The first of these was with Jim Mearns, who had approached us to archive his materials on political and LGBTQ+ activism. We contacted the National Library of Scotland, and our wonderfully supportive principal contact there arranged with Jim to collect his materials by courier, while we undertook a remote oral history interview with him on his key role in the successful campaign to repeal Section 28 (2A) in Scotland. This will enable future researchers to examine his materials, largely on paper, along with the heartfelt testimony recorded through a focused oral history interview. A similar arrangement is being made to archive the materials of the Scottish LGBTI Police Association, along with remote recordings that we are already undertaking with key personnel.
The emotional aspect of these recordings is a crucial part of their value: the voice communicates the strain and pain along with the joys and rewards of activism. The images conveyed are powerful and evocative of recent times that now seem so distant, in a manner reminiscent of ‘Distance Voices, Still Lives’, the poignant 1988 film directed by Terence Davies.
An unexpected boost to our work during the pandemic has been the application of several enormously talented individuals to volunteer with our team – all of us are volunteers. Those who have joined us recently have provided not just more help with our existing work, such as tackling the backlog of recordings awaiting summaries for archive, but have offered additional creative input and innovative suggestions. They also extend our consideration of new identities and developing discourse, especially around sexual ambiguity and gender fluidity.
This latter emphasis has found expression through our latest project: Transgressions, a theme that encourages us to share stories of how so many of us have been seen as crossing some line or boundary of the ‘normal’ or ‘natural’ in relation to gender expectations. We have taken part in online storytelling events on this and other themes, in an extraordinarily busy LGBT History Month. In these and other presentations, for example through Scotland’s Sounds, and for webinars with a specific focus such as a nationwide meeting of HR managers and personnel on ‘Pathways to Wellbeing’, we have created a range of oral history extracts, that in just a minute or two convey striking images of queer lives. Encouraged by Dom’s innovative work, we intend to put together further themed extracts for podcasts,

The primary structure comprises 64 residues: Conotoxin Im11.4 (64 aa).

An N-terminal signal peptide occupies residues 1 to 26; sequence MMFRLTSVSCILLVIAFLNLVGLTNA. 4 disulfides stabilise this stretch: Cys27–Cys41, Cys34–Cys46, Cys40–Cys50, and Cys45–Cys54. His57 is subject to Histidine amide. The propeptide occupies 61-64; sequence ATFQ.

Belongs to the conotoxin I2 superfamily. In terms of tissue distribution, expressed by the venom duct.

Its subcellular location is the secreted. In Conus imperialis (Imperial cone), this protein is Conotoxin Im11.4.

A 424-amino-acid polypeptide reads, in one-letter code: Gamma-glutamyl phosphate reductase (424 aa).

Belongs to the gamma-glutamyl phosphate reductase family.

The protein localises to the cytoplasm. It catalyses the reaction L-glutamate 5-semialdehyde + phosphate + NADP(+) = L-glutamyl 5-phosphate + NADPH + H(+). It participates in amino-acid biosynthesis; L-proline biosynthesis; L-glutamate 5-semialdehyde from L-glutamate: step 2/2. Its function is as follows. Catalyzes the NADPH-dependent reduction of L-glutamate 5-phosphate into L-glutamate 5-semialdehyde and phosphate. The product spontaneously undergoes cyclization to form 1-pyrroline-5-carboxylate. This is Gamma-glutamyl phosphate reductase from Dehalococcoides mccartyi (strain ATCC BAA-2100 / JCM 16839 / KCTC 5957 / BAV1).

During the pandemic we have been approached to offer training in oral history, as part of a project by Shaper/Caper to express queer oral histories through dance. We also offer training in oral history and the archiving process (especially summarising) to our new volunteers. Part of the oral history training for volunteers has involved their being the interviewee in a remote oral history interview.
Far from just a training exercise, this has become a valuable source of themed oral history recordings, several of which give profound insights into queer lives under lockdown. The emphasis in mainstream media on family separation tends to underplay the importance of friends, whose support may be especially crucial to LGBTQ+ people. Lockdown may encourage the kind of reflection on one’s identity and trajectory that encourages coming out, while ironically at the same time putting obstacles in the way. You may not be able to meet up with those to whom you most dearly wish to come out. At the same time, if your coming out finds a negative response, you may find yourself trapped in lockdown with those from whom it proves impossible to escape.
Our ongoing oral histories continue to bear powerful testimony to changing times. The recordings may be remote, the voices physically distant, but the impact and insight is fully present.